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Rift Between Europe & US Widens « Previous | |Next »
February 11, 2003

The rift between 'Old Europe'----Russia, France and Germany--- and America over the war with Iraq continues to deepen. The first wedge was over the threat posed by Iraq to the international community; then we had the France-Germany plan to increase the role of the UN inspectorate to avoid an early war favoured by the US; now the fallout is over an American request for defensive equipment from NATO for Turkey in anticipation of a possible war against Iraq.

For the New York Times editorial see Divisive Diplomacy With Europe. Chris Bertram has some comments on the rift within Europe.

Why the increasing divide? Why the increasing prospect of Moscow, Berlin and Paris collectively opposing Washington? The view from Washington is that it is due to anti-Americanism. See Sneers From Across the Atlantic: Anti-Americanism Moves to W. Europe's Political Mainstream; or Rabid Weasels: The sickness of "old Europe" is a danger to the world; or The Rat That Roared.

This neo-con stuff all starts to get a bit hard to take after a while. Anything critical of the US neo-con Republican position, no matter how worthy or considered, has to be blasted away. Europe becomes the Other. Something a lot more considered, and which rejects the 'its strongly held anti-Americanism' is given by Stephen Den Beste at USS Clueless (Stardate 20030210.1415), where he argues that, "like France the reality is that what Germany really opposes is this particular war, by the US and UK, which will remove Saddam from power."

You work the way through this post only to come to the neo-con conclusion that Anne Coulter had got to earlier---France is an enemy. This is Den Beste:

'For all practical purposes, both nations [France and Germany]are now enemies. Or rather, their governments are not acting like "allies". They're acting like enemies.

There is no alliance, and there is no friendship. This is no longer a deep difference of opinion between friends; it is fullblown opposition. They are actively opposing us and actively supporting our enemies, and there's no other way we can consider them now except as active cobelligerents against us. Their reputations and their influence are now direct threats to us, and we will need to damage them. This is, effectively, war now between the US/UK and France/Germany.'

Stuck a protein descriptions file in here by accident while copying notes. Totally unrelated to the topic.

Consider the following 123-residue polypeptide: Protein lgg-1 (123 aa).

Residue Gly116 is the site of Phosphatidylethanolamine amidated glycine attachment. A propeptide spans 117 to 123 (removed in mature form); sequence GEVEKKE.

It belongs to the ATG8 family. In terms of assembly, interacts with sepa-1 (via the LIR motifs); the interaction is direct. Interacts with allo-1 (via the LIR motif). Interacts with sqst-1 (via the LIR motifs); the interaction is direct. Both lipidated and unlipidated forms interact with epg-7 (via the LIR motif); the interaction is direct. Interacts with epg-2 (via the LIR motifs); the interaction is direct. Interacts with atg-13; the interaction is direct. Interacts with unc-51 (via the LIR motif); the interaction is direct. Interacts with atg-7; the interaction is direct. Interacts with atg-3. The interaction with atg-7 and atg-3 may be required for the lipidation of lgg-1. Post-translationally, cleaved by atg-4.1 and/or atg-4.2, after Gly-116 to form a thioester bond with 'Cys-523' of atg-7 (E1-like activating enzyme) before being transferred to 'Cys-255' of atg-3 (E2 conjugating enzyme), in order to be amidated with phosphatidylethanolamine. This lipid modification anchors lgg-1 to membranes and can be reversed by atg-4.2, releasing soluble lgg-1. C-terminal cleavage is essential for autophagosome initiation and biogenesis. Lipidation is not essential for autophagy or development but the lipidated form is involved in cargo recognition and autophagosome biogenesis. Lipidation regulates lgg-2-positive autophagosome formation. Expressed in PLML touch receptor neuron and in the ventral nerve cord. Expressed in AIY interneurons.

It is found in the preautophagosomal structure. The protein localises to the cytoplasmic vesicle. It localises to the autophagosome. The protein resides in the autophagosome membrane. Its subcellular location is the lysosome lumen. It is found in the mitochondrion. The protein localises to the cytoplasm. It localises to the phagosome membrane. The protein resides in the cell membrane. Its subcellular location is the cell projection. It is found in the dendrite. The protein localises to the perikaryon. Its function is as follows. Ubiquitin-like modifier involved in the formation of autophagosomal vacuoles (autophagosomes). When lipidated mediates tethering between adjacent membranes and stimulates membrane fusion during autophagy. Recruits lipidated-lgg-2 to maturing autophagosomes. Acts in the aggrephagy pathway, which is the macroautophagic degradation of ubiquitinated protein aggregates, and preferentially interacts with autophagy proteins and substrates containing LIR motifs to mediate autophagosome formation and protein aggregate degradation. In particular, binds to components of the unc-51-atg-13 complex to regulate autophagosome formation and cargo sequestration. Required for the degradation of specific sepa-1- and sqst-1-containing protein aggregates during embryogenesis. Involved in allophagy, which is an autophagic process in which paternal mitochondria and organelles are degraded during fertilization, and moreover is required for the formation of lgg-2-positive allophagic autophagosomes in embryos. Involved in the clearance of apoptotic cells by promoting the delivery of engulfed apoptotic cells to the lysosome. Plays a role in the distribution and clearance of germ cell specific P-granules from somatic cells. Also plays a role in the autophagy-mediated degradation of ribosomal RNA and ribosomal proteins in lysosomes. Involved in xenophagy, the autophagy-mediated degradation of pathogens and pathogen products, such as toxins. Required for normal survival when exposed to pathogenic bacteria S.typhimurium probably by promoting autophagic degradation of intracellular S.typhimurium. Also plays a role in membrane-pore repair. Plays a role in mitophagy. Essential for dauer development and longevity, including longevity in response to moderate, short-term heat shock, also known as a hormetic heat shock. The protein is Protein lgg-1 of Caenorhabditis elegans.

So what needs to be done? Den Beste is quite clear on this point. He says:

'And it has now reached the point where we (the US, the UK and nations who are allied with us) will actually need to damage France and Germany. They are now revealed as being dangerous to us as long as their diplomatic influence remains at current levels. They must be defanged.'

Not that much different from Coulter's Attack France!

Why the increasing divide between American and Europe? Paul Krugman offers one acount in his The Wimps of War. He says the Europeans do not trust the Americans and for good reason:

"And though you don't hear much about it in the U.S. media, a lack of faith in Mr. Bush's staying power — a fear that he will wimp out in the aftermath of war, that he won't do what is needed to rebuild Iraq — is a large factor in the growing rift between Europe and the United States.

Why might Europeans not trust Mr. Bush to follow through after an Iraq war? One answer is that they've been mightily unimpressed with his follow-through in Afghanistan. Another is that they've noticed that promises the Bush administration makes when it needs military allies tend to become inoperative once the shooting stops — just ask General Musharraf about Pakistan's textile exports."

An alternative account centres around the underground current of fear and distrust of American power, policies and motives arising from the Americans pushing their weight around; and doing it with a rhetoric that goes down well in some parts of the U.S. but rubs Europeans and Australians up the wrong way. This resentment is caused by the rise in American power and the decline of European power --see European Arrogance and Weakness Dictate Coalitions of the Willing.

For a good ongoing discussion of the recent state of play in international relations see Airstrip One. It has a realist orientation, is English, and critical of the Australian preference for working through the UN. For example:

".... any state primarily exists to preserve the security of its subjects and that its role in foreign policy should therefore be to preserve the state's security and independence. This war in Iraq will not improve our security one jot, and will degrade our military, cost us lots of money and increase the likelihood of terrorist action against us. In short all minuses and no pluses. No mystical invocation of the Anglosphere or vapid equations of Saddam to Hitler will change this calculation. We don't need to hate America, or worry about whether she will get a de facto Empire (too late chaps) just as we don't need to hate non-Belgian Europeans or worry about whether the EU will develop into a superstate (again, too late). All we need to do is keep out of those spheres of influence, which surely is not too hard a feat for the next largest economy in the world."

It is refreshingly different. If we accept this realist account of the relations between nation states then why do France and Germany oppose this particular war, by the US and UK to remove Saddam from power?

Is it, as Den Beste suggests, a case of the French and German opposition to the US being motivated by a desire to dominate the EU, or by fear of damaging revelations coming out of post-war Iraq about the support their companies have provided the to current Iraqi regime?


| Posted by Gary Sauer-Thompson at 11:12 PM | | Comments (0)
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